They are glial tumours, meaning they arise from the brain’s glial tissue (tissue made up of cells that help support and protect the brain’s neurons).
These tumours are found in an area of the brainstem which controls many of the body’s most vital functions such as breathing, blood pressure, and heart rate.
DIPG account for 10 percent of all childhood central nervous system tumours.
It is estimated to affect around 20 children aged 0-14 years, each year in Australia.
Less than 10% of children are alive two years after diagnosis.
Bella was diagnosed with an aggressive brain tumour found at the base of her brain
Bella (pictured) is currently recovering in the intensive critical care unit following her surgery
Dr Teo performed similar surgery on ‘miracle girl’ Milli Lucas.
The 13-year-old was hit with the devastating news last month that her cancerous tumour had returned after the renowned neurosurgeon wiped out 98 per cent of the growth on her brain stem following a life-saving procedure in Sydney in June 2019.
Milli and her father Grant Lucas travelled from Perth to Sydney on April 7 so Dr Teo could perform his second operation on her after doctors in Western Australia again refused to carry out the procedure amid fears of paralysis or even death.
On the morning of Wednesday, April 8, little Milli went into surgery – as Dr Teo told the family he feared she may not walk, talk or see again after the surgery.
Dr Charlie Teo (pictured with Milli last year) performed a second operation on Milli Lucas after he wiped out 98 per cent of the growth on her brain stem following a life-saving procedure
But against all odds, the brave young schoolgirl proved to be a fighter following the ‘hugely successful’ operation.
‘Charlie was very very worried that when she came out of surgery she may not walk, she may not talk and she may not see,’ her mother Monica Smirk told 6PR radio.
‘So we were nervous but she comes out of ICU on Thursday morning – talking, walking and basically told her dad that the food in the hospital wasn’t the best and asked him to “go and get me a steak please”.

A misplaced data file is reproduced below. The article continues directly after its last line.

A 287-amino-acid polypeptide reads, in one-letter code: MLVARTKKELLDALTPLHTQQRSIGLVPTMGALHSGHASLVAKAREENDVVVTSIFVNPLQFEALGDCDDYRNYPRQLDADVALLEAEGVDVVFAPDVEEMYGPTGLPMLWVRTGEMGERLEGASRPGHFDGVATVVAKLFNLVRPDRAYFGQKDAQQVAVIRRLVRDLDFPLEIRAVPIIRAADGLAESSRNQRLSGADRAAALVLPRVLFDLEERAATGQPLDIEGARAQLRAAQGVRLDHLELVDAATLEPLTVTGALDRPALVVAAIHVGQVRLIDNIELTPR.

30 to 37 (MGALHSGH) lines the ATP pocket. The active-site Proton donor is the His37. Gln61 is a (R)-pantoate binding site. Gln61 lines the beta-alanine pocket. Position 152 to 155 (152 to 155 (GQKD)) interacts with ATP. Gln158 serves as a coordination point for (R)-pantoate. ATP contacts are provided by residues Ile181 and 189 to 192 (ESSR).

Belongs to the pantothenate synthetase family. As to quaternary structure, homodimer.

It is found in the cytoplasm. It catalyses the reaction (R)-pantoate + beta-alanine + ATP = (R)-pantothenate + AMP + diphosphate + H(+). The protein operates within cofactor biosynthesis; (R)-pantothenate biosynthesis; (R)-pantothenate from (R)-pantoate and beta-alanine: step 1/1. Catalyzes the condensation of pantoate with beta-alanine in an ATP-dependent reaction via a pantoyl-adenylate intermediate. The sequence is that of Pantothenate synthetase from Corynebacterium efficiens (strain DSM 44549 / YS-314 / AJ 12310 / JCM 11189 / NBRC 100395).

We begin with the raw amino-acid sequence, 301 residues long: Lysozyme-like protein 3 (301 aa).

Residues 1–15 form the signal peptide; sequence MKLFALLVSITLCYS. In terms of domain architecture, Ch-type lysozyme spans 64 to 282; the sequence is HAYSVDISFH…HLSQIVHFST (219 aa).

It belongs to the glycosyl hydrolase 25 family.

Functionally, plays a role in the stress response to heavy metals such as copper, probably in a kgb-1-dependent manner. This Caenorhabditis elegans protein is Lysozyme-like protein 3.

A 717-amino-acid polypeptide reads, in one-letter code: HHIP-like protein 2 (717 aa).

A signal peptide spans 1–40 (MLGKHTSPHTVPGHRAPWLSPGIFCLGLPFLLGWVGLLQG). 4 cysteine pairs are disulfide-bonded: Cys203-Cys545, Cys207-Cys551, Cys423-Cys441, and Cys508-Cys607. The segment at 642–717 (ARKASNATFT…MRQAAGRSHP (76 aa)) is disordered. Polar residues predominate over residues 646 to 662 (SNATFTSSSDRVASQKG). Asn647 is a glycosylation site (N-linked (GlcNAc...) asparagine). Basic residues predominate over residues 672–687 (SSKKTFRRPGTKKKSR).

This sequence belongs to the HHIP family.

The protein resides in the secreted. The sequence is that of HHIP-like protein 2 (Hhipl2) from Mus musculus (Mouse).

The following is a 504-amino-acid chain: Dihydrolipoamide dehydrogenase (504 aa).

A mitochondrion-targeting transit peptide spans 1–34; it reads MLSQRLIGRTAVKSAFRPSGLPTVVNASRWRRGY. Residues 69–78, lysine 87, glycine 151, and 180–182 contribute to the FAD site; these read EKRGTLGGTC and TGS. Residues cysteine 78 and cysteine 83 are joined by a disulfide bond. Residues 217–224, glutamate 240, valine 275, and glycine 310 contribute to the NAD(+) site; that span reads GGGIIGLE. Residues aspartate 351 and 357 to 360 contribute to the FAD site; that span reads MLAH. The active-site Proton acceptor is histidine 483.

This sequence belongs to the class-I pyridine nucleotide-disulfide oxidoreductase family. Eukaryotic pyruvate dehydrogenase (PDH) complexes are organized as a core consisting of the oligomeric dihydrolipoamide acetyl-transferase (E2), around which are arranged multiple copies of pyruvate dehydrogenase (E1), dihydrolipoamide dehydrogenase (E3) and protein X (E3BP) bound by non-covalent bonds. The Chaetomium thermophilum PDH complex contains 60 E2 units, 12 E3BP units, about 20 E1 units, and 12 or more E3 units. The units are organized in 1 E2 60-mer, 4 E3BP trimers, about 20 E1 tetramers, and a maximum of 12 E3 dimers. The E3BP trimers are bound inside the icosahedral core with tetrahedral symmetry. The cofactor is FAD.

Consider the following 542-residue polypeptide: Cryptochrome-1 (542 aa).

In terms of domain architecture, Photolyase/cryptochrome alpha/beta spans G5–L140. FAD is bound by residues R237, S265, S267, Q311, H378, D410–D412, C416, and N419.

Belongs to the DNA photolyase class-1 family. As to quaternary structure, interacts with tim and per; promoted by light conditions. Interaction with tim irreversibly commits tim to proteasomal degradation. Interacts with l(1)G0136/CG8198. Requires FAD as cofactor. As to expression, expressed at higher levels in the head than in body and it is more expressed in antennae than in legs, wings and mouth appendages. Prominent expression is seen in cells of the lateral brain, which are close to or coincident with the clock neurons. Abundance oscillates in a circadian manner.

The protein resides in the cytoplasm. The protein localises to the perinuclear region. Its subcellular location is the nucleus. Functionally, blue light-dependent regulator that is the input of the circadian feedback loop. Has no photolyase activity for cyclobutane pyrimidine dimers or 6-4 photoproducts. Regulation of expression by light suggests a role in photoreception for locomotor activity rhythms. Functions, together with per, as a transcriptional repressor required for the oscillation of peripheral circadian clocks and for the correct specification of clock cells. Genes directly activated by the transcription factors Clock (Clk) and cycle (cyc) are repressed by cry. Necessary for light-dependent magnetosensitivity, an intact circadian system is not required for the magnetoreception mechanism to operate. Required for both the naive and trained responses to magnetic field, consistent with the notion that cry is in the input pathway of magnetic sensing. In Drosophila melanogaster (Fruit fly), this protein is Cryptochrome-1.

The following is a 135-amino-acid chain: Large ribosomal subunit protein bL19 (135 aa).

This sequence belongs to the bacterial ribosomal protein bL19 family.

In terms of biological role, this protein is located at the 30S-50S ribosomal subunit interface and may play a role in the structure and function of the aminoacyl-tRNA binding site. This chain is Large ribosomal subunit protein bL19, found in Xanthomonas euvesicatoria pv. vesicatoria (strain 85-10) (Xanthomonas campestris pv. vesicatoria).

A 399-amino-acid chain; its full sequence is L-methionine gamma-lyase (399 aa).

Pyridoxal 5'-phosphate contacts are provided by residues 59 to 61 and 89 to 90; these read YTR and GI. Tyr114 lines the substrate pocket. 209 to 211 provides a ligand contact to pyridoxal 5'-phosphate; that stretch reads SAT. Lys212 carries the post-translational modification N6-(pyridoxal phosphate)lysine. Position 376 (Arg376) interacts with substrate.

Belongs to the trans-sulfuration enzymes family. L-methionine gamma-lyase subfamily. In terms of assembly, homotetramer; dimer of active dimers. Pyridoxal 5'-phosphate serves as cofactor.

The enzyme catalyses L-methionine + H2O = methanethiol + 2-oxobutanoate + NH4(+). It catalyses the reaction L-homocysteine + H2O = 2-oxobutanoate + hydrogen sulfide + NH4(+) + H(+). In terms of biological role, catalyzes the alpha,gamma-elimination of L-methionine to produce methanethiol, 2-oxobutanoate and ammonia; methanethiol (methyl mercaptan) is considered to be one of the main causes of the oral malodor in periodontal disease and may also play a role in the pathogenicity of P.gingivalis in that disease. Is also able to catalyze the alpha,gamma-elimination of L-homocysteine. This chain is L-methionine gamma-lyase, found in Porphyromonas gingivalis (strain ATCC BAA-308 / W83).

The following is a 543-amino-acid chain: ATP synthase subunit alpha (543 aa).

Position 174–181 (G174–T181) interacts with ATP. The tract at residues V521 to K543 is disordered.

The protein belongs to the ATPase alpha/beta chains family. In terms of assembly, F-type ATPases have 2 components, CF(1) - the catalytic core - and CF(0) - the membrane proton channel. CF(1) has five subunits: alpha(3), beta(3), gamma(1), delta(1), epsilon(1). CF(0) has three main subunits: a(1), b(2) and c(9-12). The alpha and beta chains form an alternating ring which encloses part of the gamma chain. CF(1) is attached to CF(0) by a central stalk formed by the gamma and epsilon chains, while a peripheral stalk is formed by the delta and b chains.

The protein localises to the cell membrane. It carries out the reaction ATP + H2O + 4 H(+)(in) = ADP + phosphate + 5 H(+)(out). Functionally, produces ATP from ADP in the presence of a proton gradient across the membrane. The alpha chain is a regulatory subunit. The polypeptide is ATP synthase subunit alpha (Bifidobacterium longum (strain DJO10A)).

‘Charlie had tears in his eyes, he’s like “Milli, you’re amazing, you are incredible”. He couldn’t believe that she woke up so well.’
WHO IS CHARLIE TEO?
Charlie Teo is a Sydney-based neurosurgeon and director of the Centre for Minimally Invasive Neurosurgery at Prince of Wales Hospital in Randwick.
The doctor has garnered international media attention for his reputation to take on ‘inoperable’ or high-risk cases.
Dr Charlie Teo
Teo has been praised for his practices but has also been the subject of criticism for his ‘controversial methods’ and for offering patients ‘false hope’.
Among his notable patients is Australian pianist Aaron McMillan, 30, who was diagnosed with an aggressive brain tumor in 2001.
Dr Teo successfully removed the tumour, but it unfortunately returned two years later and led to McMillan’s death in 2007.
Teo also treated 2UE radio broadcaster Stan Zemanek during his battle with glioblastoma in 2006.
Teo spent ten years working in the US after claiming he was unable to secure work due to his ‘bad name in Australia’.
The surgeon has defended his methods saying he is willing to extend patients’ lives if they are not ready to give into their illness.